Sleep Apnea:
the Silent Epidemic

Helping Patients Overcome Sleep Apnea

Sleep apnea is a common sleep disorder characterized by breathing disruptions during sleep. There are two main types: obstructive sleep apnea (OSA) and central sleep apnea (CSA). OSA happens when throat muscles fail to keep the airway open, leading to blockages. CSA results from the brain’s inability to send proper signals to breathing muscles. Both types cause frequent awakenings, fatigue, and health issues. Treatments like CPAP machines and lifestyle changes help improve the quality of life for those affected.

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What are the signs of sleep apnea?

Signs of sleep apnea include loud and chronic snoring, frequent pauses in breathing during sleep, gasping or choking sounds, excessive daytime sleepiness, morning headaches, difficulty concentrating, irritability, and mood changes. Additionally, individuals with sleep apnea may experience insomnia or restless sleep, wake up with a dry mouth or sore throat, and frequently wake up to urinate during the night. Not everyone with sleep apnea will exhibit all these signs, but if someone is experiencing multiple symptoms, it’s essential to seek a medical evaluation for proper diagnosis and appropriate treatment.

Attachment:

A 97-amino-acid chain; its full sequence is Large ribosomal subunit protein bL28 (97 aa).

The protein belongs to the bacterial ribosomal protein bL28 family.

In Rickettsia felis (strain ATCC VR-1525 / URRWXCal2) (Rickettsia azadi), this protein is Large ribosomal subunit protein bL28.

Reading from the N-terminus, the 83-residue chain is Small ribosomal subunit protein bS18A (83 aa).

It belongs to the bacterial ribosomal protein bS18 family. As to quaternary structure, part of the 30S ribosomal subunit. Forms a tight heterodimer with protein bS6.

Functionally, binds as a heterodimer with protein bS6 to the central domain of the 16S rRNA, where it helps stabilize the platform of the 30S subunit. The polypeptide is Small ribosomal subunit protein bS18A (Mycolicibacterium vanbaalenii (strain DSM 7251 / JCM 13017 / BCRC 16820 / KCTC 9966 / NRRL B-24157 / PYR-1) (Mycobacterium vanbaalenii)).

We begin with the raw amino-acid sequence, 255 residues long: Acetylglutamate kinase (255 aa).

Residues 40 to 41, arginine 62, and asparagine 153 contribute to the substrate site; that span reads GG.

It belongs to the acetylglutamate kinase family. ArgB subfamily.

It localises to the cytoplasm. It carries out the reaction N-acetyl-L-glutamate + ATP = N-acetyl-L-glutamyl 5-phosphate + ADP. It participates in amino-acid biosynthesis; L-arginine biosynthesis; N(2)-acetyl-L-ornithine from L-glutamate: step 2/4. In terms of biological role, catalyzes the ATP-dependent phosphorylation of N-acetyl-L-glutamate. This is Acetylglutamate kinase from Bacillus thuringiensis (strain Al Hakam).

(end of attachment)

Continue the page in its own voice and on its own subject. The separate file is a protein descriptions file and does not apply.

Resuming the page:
What are risk factors for sleep apnea?

Several risk factors increase the likelihood of developing sleep apnea. Obesity is a significant contributor, as excess weight can lead to fat accumulation around the upper airway, obstructing breathing during sleep. Age is another factor, as sleep apnea becomes more common as people get older. Being male increases the risk, though sleep apnea can occur in women as well. Family history plays a role, suggesting a genetic predisposition. Other risk factors include having a large neck circumference, smoking, alcohol consumption, nasal congestion, and certain medical conditions like high blood pressure, diabetes, and heart disorders. Individuals with these risk factors should remain vigilant and seek medical evaluation if they experience symptoms associated with sleep apnea.

Is sleep apnea dangerous?

Yes, sleep apnea can be dangerous if left untreated. During episodes of paused or shallow breathing, oxygen levels in the blood may drop significantly, leading to hypoxemia (low blood oxygen) and hypercapnia (elevated carbon dioxide levels). These repetitive disturbances put strain on the cardiovascular system, increasing the risk of high blood pressure, heart disease, and stroke. Sleep apnea can also contribute to daytime drowsiness, leading to impaired cognitive function, memory problems, and an increased risk of accidents or injuries. Additionally, untreated sleep apnea may exacerbate other health conditions and negatively impact overall quality of life. Therefore, it is crucial to seek proper diagnosis and treatment to manage and reduce the potential dangers associated with sleep apnea.